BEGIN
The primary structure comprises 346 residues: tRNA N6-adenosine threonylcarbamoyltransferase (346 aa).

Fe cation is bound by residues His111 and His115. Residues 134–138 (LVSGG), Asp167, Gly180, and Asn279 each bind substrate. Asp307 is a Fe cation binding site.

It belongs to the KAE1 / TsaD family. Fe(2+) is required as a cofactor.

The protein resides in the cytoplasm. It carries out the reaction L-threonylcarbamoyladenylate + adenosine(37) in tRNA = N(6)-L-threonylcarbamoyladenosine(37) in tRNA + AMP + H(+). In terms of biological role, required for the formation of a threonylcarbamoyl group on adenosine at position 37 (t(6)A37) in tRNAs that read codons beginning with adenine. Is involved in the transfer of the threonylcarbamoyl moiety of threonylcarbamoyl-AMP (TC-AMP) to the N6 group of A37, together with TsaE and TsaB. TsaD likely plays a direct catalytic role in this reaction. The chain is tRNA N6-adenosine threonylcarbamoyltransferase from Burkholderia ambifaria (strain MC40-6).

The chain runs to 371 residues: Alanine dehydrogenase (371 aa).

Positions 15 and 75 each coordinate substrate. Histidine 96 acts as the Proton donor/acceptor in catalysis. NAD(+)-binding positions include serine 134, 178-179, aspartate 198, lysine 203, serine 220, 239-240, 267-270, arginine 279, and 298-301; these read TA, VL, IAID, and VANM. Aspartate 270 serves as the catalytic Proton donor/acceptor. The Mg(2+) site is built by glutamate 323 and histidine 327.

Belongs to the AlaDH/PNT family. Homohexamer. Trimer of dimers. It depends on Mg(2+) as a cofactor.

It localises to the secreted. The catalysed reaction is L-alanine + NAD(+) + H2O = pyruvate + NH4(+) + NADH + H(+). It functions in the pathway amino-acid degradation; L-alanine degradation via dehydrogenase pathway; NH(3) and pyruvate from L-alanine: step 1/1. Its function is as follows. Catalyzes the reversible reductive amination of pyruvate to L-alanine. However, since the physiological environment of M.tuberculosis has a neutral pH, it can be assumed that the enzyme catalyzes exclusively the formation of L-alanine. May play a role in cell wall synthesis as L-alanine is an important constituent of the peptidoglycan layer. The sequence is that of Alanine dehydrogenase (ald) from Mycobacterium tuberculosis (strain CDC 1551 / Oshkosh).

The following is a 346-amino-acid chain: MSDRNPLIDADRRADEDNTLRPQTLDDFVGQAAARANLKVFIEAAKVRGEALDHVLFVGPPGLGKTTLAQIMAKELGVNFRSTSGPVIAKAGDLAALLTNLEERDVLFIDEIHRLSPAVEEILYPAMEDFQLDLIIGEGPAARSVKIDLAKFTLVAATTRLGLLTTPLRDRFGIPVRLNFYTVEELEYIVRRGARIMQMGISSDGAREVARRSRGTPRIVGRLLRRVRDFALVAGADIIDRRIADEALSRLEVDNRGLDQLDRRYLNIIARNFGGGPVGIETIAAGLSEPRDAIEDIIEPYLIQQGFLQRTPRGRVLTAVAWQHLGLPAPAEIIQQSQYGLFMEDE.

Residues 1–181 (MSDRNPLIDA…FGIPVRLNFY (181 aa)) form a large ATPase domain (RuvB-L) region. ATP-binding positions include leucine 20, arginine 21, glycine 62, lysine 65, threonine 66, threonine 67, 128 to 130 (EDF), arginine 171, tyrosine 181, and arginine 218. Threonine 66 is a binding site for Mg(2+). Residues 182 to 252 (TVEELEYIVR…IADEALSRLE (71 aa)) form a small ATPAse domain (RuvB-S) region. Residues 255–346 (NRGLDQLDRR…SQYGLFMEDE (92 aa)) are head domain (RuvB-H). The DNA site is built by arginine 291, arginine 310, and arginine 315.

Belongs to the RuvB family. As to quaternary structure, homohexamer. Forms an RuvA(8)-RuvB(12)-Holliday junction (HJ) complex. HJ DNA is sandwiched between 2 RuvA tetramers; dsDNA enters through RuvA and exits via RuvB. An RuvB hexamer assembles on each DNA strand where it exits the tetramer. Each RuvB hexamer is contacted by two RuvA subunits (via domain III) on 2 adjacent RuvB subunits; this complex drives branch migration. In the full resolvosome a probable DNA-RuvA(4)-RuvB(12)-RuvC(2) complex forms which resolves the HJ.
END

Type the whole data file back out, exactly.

The primary structure comprises 346 residues: tRNA N6-adenosine threonylcarbamoyltransferase (346 aa).

Fe cation is bound by residues His111 and His115. Residues 134–138 (LVSGG), Asp167, Gly180, and Asn279 each bind substrate. Asp307 is a Fe cation binding site.

It belongs to the KAE1 / TsaD family. Fe(2+) is required as a cofactor.

The protein resides in the cytoplasm. It carries out the reaction L-threonylcarbamoyladenylate + adenosine(37) in tRNA = N(6)-L-threonylcarbamoyladenosine(37) in tRNA + AMP + H(+). In terms of biological role, required for the formation of a threonylcarbamoyl group on adenosine at position 37 (t(6)A37) in tRNAs that read codons beginning with adenine. Is involved in the transfer of the threonylcarbamoyl moiety of threonylcarbamoyl-AMP (TC-AMP) to the N6 group of A37, together with TsaE and TsaB. TsaD likely plays a direct catalytic role in this reaction. The chain is tRNA N6-adenosine threonylcarbamoyltransferase from Burkholderia ambifaria (strain MC40-6).

The chain runs to 371 residues: Alanine dehydrogenase (371 aa).

Positions 15 and 75 each coordinate substrate. Histidine 96 acts as the Proton donor/acceptor in catalysis. NAD(+)-binding positions include serine 134, 178-179, aspartate 198, lysine 203, serine 220, 239-240, 267-270, arginine 279, and 298-301; these read TA, VL, IAID, and VANM. Aspartate 270 serves as the catalytic Proton donor/acceptor. The Mg(2+) site is built by glutamate 323 and histidine 327.

Belongs to the AlaDH/PNT family. Homohexamer. Trimer of dimers. It depends on Mg(2+) as a cofactor.

It localises to the secreted. The catalysed reaction is L-alanine + NAD(+) + H2O = pyruvate + NH4(+) + NADH + H(+). It functions in the pathway amino-acid degradation; L-alanine degradation via dehydrogenase pathway; NH(3) and pyruvate from L-alanine: step 1/1. Its function is as follows. Catalyzes the reversible reductive amination of pyruvate to L-alanine. However, since the physiological environment of M.tuberculosis has a neutral pH, it can be assumed that the enzyme catalyzes exclusively the formation of L-alanine. May play a role in cell wall synthesis as L-alanine is an important constituent of the peptidoglycan layer. The sequence is that of Alanine dehydrogenase (ald) from Mycobacterium tuberculosis (strain CDC 1551 / Oshkosh).

The following is a 346-amino-acid chain: MSDRNPLIDADRRADEDNTLRPQTLDDFVGQAAARANLKVFIEAAKVRGEALDHVLFVGPPGLGKTTLAQIMAKELGVNFRSTSGPVIAKAGDLAALLTNLEERDVLFIDEIHRLSPAVEEILYPAMEDFQLDLIIGEGPAARSVKIDLAKFTLVAATTRLGLLTTPLRDRFGIPVRLNFYTVEELEYIVRRGARIMQMGISSDGAREVARRSRGTPRIVGRLLRRVRDFALVAGADIIDRRIADEALSRLEVDNRGLDQLDRRYLNIIARNFGGGPVGIETIAAGLSEPRDAIEDIIEPYLIQQGFLQRTPRGRVLTAVAWQHLGLPAPAEIIQQSQYGLFMEDE.

Residues 1–181 (MSDRNPLIDA…FGIPVRLNFY (181 aa)) form a large ATPase domain (RuvB-L) region. ATP-binding positions include leucine 20, arginine 21, glycine 62, lysine 65, threonine 66, threonine 67, 128 to 130 (EDF), arginine 171, tyrosine 181, and arginine 218. Threonine 66 is a binding site for Mg(2+). Residues 182 to 252 (TVEELEYIVR…IADEALSRLE (71 aa)) form a small ATPAse domain (RuvB-S) region. Residues 255–346 (NRGLDQLDRR…SQYGLFMEDE (92 aa)) are head domain (RuvB-H). The DNA site is built by arginine 291, arginine 310, and arginine 315.

Belongs to the RuvB family. As to quaternary structure, homohexamer. Forms an RuvA(8)-RuvB(12)-Holliday junction (HJ) complex. HJ DNA is sandwiched between 2 RuvA tetramers; dsDNA enters through RuvA and exits via RuvB. An RuvB hexamer assembles on each DNA strand where it exits the tetramer. Each RuvB hexamer is contacted by two RuvA subunits (via domain III) on 2 adjacent RuvB subunits; this complex drives branch migration. In the full resolvosome a probable DNA-RuvA(4)-RuvB(12)-RuvC(2) complex forms which resolves the HJ.